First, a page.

It’s taken some discipline, but I’ve done some serious taming of my former white-sugar habit. Oh, there were the binge-eating years when it was all junk all the time. Needing food to cope with the various challenges in my life at that time (stressful job, unhappy relationship), I considered the cookie aisle of the supermarket my oyster, and I dove in regularly. But it didn’t end there. Oh, the fun I had at donut shops, baking cookies at home from those tubes of dough, and I confess, like most binge-eaters, sometimes the dough didn’t make it to the cookie sheet.
When I embarked on my transformation journey in 2009, the changes I made with food choices were gradual because I wanted habits I could live with. Dieting or anything that resembled it was out. The gradual changes such as eliminating gluten and cow dairy gave way to significant weight loss. And I still ingested white sugar along the transformational path. But as my weight got closer to its setpoint and as I entered that physiologically bewildering phase of life known as menopause, it became clear that more fine-tuning of the food choices was needed. Another way of looking at it was, I had unofficially made gluten-free cupcakes (with a mountain of sugary butter frosting) its own food group. No, I didn’t overeat them in terms of quantity, but the frequency was regular. And my nutritionist Nancy Guberti revealed that my organic acid test showed I had an inordinately high level of bad bacteria lining my stomach – so much so that it created a barrier that effectively blocked nutrient absorption.
My sugar intake had gotten out of control, and believe me, it doesn’t take much to exceed Guberti’s suggested 30-35 grams per day in the culture we live in. Sugar is EVERYWHERE: in drinks, condiments, crackers, and of course, desserts.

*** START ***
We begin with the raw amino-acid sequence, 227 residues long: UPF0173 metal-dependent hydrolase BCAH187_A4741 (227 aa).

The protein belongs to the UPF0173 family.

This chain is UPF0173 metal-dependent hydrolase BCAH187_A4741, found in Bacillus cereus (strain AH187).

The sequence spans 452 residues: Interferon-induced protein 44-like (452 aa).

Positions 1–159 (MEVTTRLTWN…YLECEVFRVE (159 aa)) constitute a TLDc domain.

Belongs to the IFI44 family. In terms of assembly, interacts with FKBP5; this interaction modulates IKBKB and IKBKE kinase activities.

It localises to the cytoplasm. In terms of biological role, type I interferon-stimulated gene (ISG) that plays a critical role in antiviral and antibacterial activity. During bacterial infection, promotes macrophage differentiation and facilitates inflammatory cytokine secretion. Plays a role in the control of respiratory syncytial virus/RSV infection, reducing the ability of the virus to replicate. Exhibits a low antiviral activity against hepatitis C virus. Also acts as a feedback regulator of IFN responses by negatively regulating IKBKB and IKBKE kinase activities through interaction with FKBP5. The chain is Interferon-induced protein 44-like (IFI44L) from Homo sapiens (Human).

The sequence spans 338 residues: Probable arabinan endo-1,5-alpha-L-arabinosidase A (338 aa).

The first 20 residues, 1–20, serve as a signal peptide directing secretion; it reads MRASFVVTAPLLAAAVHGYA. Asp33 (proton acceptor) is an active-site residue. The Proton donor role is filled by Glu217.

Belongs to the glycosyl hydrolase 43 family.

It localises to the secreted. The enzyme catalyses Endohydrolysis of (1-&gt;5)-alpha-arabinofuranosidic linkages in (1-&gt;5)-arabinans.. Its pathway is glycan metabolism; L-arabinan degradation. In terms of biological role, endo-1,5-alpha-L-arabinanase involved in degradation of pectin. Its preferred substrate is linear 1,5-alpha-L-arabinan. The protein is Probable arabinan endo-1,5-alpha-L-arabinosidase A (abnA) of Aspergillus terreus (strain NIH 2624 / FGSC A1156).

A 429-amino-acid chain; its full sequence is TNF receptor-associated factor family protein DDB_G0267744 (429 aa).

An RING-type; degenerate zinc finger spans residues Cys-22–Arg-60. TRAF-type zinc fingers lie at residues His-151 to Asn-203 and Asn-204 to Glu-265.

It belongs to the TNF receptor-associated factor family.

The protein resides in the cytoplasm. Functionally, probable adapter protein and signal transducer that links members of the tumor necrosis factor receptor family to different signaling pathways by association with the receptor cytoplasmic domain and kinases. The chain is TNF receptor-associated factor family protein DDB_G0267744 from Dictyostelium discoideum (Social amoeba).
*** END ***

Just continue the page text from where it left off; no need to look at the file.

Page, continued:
I’m not trying to take away all of your fun, but it’s time to start looking at what’s thrust onto the supermarket shelves and restaurant menus with a more discerning eye. Sure it tastes good, but what about what happens during and after digestion? Even moderate amounts of sugary drinks are enough to start the production of fat-depositing enzymes into the liver, according to a study published this year by the American Liver Foundation.
And if this news weren’t sobering enough, there’s research linking sugar to Alzheimer’s disease. New York Times writer Mark Bittman did a brilliant and descriptive essay on the subject in 2012 titled “Is Alzheimer’s Type 3 Diabetes?” Read it only if you’re ready to wake from the culture-induced trance that sugar is just harmless fun. And if you didn’t know that back in 2005 doctors and scientists began categorizing Alzheimer’s as the Type 3 Diabetes, well, wake up and smell the unsweetened iced coffee!
Ah, but it’s not all gloom and doom where the world of sugar and desserts are concerned. And that’s a big part of why I wrote my second book, “Sweet Comfort,” which has 44 recipes made without white sugar. Most use coconut palm sugar, stevia, or the beloved date…one of the most delicious and nutritious ways to sweeten since the dawning of the first date tree in ancient Mesopotamia.
Since I’m always in recipe development mode, the following recipe for date milk isn’t in the book, it’s HERE, for you to enjoy! I love this sweet drink in the morning for a shot of healthy fats, vitamins, and minerals. It’s perfect to tote along on a road trip or during an afternoon of errands. The choices at most convenience stores, drive thrus, and restaurants are sub-standard as far as I’m concerned. Food and drink has to do more than just taste good, it must do something FOR me. And this lovely, simple recipe does both.
12 ounce of unsweetened vanilla almond milk
2 tablespoons shelled hemp hearts
Place all ingredients in a large bottle, shake well, and soak overnight, either refrigerated or unrefrigerated. (I prefer non-chilled drinks, but if cold’s your thing, by all means chill it)
The next morning, place all ingredients in a blender or Vitamix and blend for about a minute or until creamy. Pour into a glass or a road-worthy container and enjoy.